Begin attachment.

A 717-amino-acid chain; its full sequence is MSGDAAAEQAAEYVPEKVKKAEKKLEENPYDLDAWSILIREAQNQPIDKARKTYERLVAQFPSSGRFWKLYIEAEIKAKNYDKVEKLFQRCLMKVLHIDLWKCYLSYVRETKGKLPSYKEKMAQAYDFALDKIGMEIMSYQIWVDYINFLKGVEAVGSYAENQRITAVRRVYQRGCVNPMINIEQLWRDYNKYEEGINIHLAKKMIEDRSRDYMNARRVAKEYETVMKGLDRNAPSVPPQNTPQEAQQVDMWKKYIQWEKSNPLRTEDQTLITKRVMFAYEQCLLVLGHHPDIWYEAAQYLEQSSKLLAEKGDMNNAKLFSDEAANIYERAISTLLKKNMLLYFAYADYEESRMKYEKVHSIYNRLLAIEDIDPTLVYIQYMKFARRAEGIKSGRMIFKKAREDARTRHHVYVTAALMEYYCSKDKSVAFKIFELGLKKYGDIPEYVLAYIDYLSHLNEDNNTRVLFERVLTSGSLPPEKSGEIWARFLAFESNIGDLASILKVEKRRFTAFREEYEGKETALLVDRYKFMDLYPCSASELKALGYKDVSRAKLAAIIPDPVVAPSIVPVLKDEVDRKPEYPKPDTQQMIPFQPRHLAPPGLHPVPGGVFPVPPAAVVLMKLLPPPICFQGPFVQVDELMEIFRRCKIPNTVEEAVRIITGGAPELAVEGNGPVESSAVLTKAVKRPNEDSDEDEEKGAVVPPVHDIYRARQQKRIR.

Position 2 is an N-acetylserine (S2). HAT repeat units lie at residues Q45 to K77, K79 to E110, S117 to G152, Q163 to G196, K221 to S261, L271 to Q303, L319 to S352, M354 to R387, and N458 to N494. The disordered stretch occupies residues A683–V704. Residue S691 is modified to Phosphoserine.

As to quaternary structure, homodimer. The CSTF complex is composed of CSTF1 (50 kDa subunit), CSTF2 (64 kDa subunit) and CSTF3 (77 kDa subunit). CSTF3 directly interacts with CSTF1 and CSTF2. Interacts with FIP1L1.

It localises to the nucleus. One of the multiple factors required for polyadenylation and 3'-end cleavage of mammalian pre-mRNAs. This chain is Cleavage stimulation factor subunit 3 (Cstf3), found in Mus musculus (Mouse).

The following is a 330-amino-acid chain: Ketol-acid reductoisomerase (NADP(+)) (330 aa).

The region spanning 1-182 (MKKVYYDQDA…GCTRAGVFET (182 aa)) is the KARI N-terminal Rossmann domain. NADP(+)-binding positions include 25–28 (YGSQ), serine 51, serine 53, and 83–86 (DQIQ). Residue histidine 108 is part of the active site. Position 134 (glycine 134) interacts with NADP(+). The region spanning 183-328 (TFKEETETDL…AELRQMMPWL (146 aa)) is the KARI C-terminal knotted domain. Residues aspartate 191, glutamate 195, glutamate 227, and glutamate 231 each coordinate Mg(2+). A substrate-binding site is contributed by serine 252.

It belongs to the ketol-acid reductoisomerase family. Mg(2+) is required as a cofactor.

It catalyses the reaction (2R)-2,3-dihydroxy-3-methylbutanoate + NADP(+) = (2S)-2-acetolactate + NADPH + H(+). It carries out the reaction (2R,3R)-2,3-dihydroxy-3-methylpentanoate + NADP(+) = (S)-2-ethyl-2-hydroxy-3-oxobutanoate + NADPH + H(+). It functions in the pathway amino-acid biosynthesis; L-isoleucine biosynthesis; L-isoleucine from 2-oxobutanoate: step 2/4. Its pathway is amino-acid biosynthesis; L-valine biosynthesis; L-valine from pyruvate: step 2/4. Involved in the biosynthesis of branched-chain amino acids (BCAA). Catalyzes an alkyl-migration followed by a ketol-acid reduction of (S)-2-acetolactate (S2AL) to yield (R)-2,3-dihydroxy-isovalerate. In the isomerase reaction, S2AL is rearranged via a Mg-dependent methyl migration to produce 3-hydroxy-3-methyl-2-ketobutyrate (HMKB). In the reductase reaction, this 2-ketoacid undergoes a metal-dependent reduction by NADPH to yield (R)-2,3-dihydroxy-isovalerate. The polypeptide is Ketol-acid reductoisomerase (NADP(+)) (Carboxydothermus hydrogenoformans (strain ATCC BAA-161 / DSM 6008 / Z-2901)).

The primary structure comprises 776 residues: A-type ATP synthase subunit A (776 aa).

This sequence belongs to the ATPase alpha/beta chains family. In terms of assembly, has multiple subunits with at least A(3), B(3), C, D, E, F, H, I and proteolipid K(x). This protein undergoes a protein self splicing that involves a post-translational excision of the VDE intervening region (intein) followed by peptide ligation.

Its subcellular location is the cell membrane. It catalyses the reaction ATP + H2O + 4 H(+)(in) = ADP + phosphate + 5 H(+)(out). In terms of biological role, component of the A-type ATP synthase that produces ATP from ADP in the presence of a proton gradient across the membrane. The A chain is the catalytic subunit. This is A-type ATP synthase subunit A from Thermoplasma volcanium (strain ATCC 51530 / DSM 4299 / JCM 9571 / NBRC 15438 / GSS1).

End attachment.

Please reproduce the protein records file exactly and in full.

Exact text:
A 717-amino-acid chain; its full sequence is MSGDAAAEQAAEYVPEKVKKAEKKLEENPYDLDAWSILIREAQNQPIDKARKTYERLVAQFPSSGRFWKLYIEAEIKAKNYDKVEKLFQRCLMKVLHIDLWKCYLSYVRETKGKLPSYKEKMAQAYDFALDKIGMEIMSYQIWVDYINFLKGVEAVGSYAENQRITAVRRVYQRGCVNPMINIEQLWRDYNKYEEGINIHLAKKMIEDRSRDYMNARRVAKEYETVMKGLDRNAPSVPPQNTPQEAQQVDMWKKYIQWEKSNPLRTEDQTLITKRVMFAYEQCLLVLGHHPDIWYEAAQYLEQSSKLLAEKGDMNNAKLFSDEAANIYERAISTLLKKNMLLYFAYADYEESRMKYEKVHSIYNRLLAIEDIDPTLVYIQYMKFARRAEGIKSGRMIFKKAREDARTRHHVYVTAALMEYYCSKDKSVAFKIFELGLKKYGDIPEYVLAYIDYLSHLNEDNNTRVLFERVLTSGSLPPEKSGEIWARFLAFESNIGDLASILKVEKRRFTAFREEYEGKETALLVDRYKFMDLYPCSASELKALGYKDVSRAKLAAIIPDPVVAPSIVPVLKDEVDRKPEYPKPDTQQMIPFQPRHLAPPGLHPVPGGVFPVPPAAVVLMKLLPPPICFQGPFVQVDELMEIFRRCKIPNTVEEAVRIITGGAPELAVEGNGPVESSAVLTKAVKRPNEDSDEDEEKGAVVPPVHDIYRARQQKRIR.

Position 2 is an N-acetylserine (S2). HAT repeat units lie at residues Q45 to K77, K79 to E110, S117 to G152, Q163 to G196, K221 to S261, L271 to Q303, L319 to S352, M354 to R387, and N458 to N494. The disordered stretch occupies residues A683–V704. Residue S691 is modified to Phosphoserine.

As to quaternary structure, homodimer. The CSTF complex is composed of CSTF1 (50 kDa subunit), CSTF2 (64 kDa subunit) and CSTF3 (77 kDa subunit). CSTF3 directly interacts with CSTF1 and CSTF2. Interacts with FIP1L1.

It localises to the nucleus. One of the multiple factors required for polyadenylation and 3'-end cleavage of mammalian pre-mRNAs. This chain is Cleavage stimulation factor subunit 3 (Cstf3), found in Mus musculus (Mouse).

The following is a 330-amino-acid chain: Ketol-acid reductoisomerase (NADP(+)) (330 aa).

The region spanning 1-182 (MKKVYYDQDA…GCTRAGVFET (182 aa)) is the KARI N-terminal Rossmann domain. NADP(+)-binding positions include 25–28 (YGSQ), serine 51, serine 53, and 83–86 (DQIQ). Residue histidine 108 is part of the active site. Position 134 (glycine 134) interacts with NADP(+). The region spanning 183-328 (TFKEETETDL…AELRQMMPWL (146 aa)) is the KARI C-terminal knotted domain. Residues aspartate 191, glutamate 195, glutamate 227, and glutamate 231 each coordinate Mg(2+). A substrate-binding site is contributed by serine 252.

It belongs to the ketol-acid reductoisomerase family. Mg(2+) is required as a cofactor.

It catalyses the reaction (2R)-2,3-dihydroxy-3-methylbutanoate + NADP(+) = (2S)-2-acetolactate + NADPH + H(+). It carries out the reaction (2R,3R)-2,3-dihydroxy-3-methylpentanoate + NADP(+) = (S)-2-ethyl-2-hydroxy-3-oxobutanoate + NADPH + H(+). It functions in the pathway amino-acid biosynthesis; L-isoleucine biosynthesis; L-isoleucine from 2-oxobutanoate: step 2/4. Its pathway is amino-acid biosynthesis; L-valine biosynthesis; L-valine from pyruvate: step 2/4. Involved in the biosynthesis of branched-chain amino acids (BCAA). Catalyzes an alkyl-migration followed by a ketol-acid reduction of (S)-2-acetolactate (S2AL) to yield (R)-2,3-dihydroxy-isovalerate. In the isomerase reaction, S2AL is rearranged via a Mg-dependent methyl migration to produce 3-hydroxy-3-methyl-2-ketobutyrate (HMKB). In the reductase reaction, this 2-ketoacid undergoes a metal-dependent reduction by NADPH to yield (R)-2,3-dihydroxy-isovalerate. The polypeptide is Ketol-acid reductoisomerase (NADP(+)) (Carboxydothermus hydrogenoformans (strain ATCC BAA-161 / DSM 6008 / Z-2901)).

The primary structure comprises 776 residues: A-type ATP synthase subunit A (776 aa).

This sequence belongs to the ATPase alpha/beta chains family. In terms of assembly, has multiple subunits with at least A(3), B(3), C, D, E, F, H, I and proteolipid K(x). This protein undergoes a protein self splicing that involves a post-translational excision of the VDE intervening region (intein) followed by peptide ligation.

Its subcellular location is the cell membrane. It catalyses the reaction ATP + H2O + 4 H(+)(in) = ADP + phosphate + 5 H(+)(out). In terms of biological role, component of the A-type ATP synthase that produces ATP from ADP in the presence of a proton gradient across the membrane. The A chain is the catalytic subunit. This is A-type ATP synthase subunit A from Thermoplasma volcanium (strain ATCC 51530 / DSM 4299 / JCM 9571 / NBRC 15438 / GSS1).